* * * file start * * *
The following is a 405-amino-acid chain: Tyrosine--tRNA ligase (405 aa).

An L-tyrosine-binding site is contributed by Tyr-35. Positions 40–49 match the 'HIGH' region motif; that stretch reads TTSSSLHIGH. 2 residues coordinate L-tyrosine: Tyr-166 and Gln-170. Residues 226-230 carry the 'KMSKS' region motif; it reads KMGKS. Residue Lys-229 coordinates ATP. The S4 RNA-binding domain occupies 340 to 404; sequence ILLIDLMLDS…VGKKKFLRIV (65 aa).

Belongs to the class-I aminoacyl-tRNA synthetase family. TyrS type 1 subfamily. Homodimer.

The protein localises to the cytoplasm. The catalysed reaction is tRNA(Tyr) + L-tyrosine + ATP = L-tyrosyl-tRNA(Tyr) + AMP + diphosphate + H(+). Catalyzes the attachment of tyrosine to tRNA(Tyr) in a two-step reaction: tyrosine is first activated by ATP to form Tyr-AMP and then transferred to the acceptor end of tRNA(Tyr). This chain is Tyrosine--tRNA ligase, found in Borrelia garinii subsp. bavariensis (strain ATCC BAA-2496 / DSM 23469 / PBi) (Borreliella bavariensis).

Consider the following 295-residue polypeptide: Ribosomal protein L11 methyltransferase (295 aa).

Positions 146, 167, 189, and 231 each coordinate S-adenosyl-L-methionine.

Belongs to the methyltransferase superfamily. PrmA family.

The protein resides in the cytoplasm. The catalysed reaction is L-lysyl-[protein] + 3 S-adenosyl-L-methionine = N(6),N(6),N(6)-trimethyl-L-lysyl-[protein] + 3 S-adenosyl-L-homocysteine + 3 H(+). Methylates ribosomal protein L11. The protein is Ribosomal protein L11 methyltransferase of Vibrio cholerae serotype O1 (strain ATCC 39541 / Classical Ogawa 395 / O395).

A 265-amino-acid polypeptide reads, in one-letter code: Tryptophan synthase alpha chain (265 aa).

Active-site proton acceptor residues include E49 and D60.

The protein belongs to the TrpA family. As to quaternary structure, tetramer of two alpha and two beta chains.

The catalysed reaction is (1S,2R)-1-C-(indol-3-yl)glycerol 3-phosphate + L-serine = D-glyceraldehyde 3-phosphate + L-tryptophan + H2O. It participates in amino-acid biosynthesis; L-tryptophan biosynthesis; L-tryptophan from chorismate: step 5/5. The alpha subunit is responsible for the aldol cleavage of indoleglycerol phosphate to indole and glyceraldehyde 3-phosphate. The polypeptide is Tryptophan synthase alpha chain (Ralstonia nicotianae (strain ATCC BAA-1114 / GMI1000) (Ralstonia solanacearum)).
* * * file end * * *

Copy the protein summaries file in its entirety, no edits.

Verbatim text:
The following is a 405-amino-acid chain: Tyrosine--tRNA ligase (405 aa).

An L-tyrosine-binding site is contributed by Tyr-35. Positions 40–49 match the 'HIGH' region motif; that stretch reads TTSSSLHIGH. 2 residues coordinate L-tyrosine: Tyr-166 and Gln-170. Residues 226-230 carry the 'KMSKS' region motif; it reads KMGKS. Residue Lys-229 coordinates ATP. The S4 RNA-binding domain occupies 340 to 404; sequence ILLIDLMLDS…VGKKKFLRIV (65 aa).

Belongs to the class-I aminoacyl-tRNA synthetase family. TyrS type 1 subfamily. Homodimer.

The protein localises to the cytoplasm. The catalysed reaction is tRNA(Tyr) + L-tyrosine + ATP = L-tyrosyl-tRNA(Tyr) + AMP + diphosphate + H(+). Catalyzes the attachment of tyrosine to tRNA(Tyr) in a two-step reaction: tyrosine is first activated by ATP to form Tyr-AMP and then transferred to the acceptor end of tRNA(Tyr). This chain is Tyrosine--tRNA ligase, found in Borrelia garinii subsp. bavariensis (strain ATCC BAA-2496 / DSM 23469 / PBi) (Borreliella bavariensis).

Consider the following 295-residue polypeptide: Ribosomal protein L11 methyltransferase (295 aa).

Positions 146, 167, 189, and 231 each coordinate S-adenosyl-L-methionine.

Belongs to the methyltransferase superfamily. PrmA family.

The protein resides in the cytoplasm. The catalysed reaction is L-lysyl-[protein] + 3 S-adenosyl-L-methionine = N(6),N(6),N(6)-trimethyl-L-lysyl-[protein] + 3 S-adenosyl-L-homocysteine + 3 H(+). Methylates ribosomal protein L11. The protein is Ribosomal protein L11 methyltransferase of Vibrio cholerae serotype O1 (strain ATCC 39541 / Classical Ogawa 395 / O395).

A 265-amino-acid polypeptide reads, in one-letter code: Tryptophan synthase alpha chain (265 aa).

Active-site proton acceptor residues include E49 and D60.

The protein belongs to the TrpA family. As to quaternary structure, tetramer of two alpha and two beta chains.

The catalysed reaction is (1S,2R)-1-C-(indol-3-yl)glycerol 3-phosphate + L-serine = D-glyceraldehyde 3-phosphate + L-tryptophan + H2O. It participates in amino-acid biosynthesis; L-tryptophan biosynthesis; L-tryptophan from chorismate: step 5/5. The alpha subunit is responsible for the aldol cleavage of indoleglycerol phosphate to indole and glyceraldehyde 3-phosphate. The polypeptide is Tryptophan synthase alpha chain (Ralstonia nicotianae (strain ATCC BAA-1114 / GMI1000) (Ralstonia solanacearum)).